Music of our time sets the stage for a world-famed pianist

Beethoven and Brahms also have something to do with this concert.


What have a seven-Grammy-Award winner and a 40 year old American composer have in common? Deep religious faith. They are Stephen Hough and James Lee III. Hough is the soloist in Beethoven’s Fourth Piano Concerto with the Omaha Symphony June 5th and 6th. Lee’s 2011 work Sukkot Through Orion’s Nebula opens the program. Evidently he intends to evoke the Messiah coming from a celestial source encapsulated within the Jewish harvest festival’s roots. Lee writes “bright, pure music” said the Washington Post.  Lee’s compositions include A Place for God’s People, Psalm 61, and Night Visions of Kippur plus he is among many famed composers involved in the Psalms Project of the Soli Deo Gloria foundation, dedicated to promoting such sacred works.His family-inspired piece Papa Lapa was premiered by the Symphony’s Thomas Wilkins who conducts this concert. Devoutly Catholic Hough is also a composer whose Requiem aeternam has been moving multitudes since 2010. Moreover, he’s a writer and painter, celebrated by The Economist as one of 20 living polymaths. The complex, sometime cheery piano concerto in which he solos, has a famed history of its own, considered ground-breaking in Beethoven’s time. Its enduring popularity and familiarity is matched by audience favorite, the exuberant Brahms’ Symphony No. 2, whose spirit is sometimes equated with Beethoven’s sixth (“The Pastoral.”) This sounds like an event suffused with joy.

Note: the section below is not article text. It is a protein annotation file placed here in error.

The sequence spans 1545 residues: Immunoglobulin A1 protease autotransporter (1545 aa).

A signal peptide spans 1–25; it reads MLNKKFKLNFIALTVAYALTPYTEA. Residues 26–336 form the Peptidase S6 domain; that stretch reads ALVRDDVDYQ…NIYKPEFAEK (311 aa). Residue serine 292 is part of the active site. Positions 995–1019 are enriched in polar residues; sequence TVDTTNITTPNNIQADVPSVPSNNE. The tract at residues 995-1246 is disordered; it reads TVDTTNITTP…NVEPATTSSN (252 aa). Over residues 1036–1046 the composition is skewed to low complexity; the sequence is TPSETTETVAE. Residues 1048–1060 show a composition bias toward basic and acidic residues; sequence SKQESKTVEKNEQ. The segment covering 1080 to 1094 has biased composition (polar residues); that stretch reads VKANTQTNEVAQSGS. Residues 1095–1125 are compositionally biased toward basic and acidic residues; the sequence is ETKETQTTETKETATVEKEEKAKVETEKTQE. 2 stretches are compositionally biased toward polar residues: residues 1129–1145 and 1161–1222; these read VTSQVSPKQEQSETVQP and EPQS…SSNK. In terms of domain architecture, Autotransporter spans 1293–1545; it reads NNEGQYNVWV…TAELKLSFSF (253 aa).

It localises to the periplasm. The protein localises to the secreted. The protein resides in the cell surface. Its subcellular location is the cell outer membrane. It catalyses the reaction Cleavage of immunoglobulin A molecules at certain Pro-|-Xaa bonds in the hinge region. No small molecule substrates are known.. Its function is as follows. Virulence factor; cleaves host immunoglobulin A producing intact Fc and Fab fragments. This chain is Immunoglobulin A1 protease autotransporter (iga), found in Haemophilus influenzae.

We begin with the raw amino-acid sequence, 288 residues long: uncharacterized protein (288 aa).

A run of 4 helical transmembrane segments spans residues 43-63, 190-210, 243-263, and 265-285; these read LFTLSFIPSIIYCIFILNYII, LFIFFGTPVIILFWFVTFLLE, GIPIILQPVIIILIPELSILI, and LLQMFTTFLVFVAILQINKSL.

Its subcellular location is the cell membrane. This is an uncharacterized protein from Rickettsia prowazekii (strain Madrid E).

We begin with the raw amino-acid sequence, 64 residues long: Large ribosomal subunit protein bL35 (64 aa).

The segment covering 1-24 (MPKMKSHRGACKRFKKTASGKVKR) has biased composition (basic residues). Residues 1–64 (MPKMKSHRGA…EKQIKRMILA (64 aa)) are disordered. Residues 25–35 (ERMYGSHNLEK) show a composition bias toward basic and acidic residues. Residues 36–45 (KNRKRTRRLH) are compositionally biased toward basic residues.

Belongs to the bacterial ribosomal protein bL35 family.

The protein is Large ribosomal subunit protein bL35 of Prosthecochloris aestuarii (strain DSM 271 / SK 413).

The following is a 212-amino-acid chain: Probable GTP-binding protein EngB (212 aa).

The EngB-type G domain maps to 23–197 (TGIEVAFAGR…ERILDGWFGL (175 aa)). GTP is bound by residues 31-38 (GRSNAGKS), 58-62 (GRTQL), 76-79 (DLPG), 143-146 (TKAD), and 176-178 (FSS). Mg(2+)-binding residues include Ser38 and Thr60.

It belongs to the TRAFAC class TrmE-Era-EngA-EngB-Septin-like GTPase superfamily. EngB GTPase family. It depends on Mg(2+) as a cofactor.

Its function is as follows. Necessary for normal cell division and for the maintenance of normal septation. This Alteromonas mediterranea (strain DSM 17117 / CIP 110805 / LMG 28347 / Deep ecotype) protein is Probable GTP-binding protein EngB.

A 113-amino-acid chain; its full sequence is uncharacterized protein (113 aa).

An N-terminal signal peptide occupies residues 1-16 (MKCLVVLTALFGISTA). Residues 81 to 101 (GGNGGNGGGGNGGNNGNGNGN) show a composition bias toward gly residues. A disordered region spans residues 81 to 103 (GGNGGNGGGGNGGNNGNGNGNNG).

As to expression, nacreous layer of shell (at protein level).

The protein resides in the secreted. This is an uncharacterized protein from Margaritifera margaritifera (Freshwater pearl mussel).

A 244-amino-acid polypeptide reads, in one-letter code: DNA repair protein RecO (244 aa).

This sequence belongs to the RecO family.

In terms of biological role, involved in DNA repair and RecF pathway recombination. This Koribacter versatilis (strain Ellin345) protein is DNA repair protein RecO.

The Omaha Symphony concert is June 5 and 6 at Kiewit Hall, Holland Center, 1200 Douglas St. Fri. & Sat. 7:30 p.m. Tickets: $19-$80 www.omahasymphony.org


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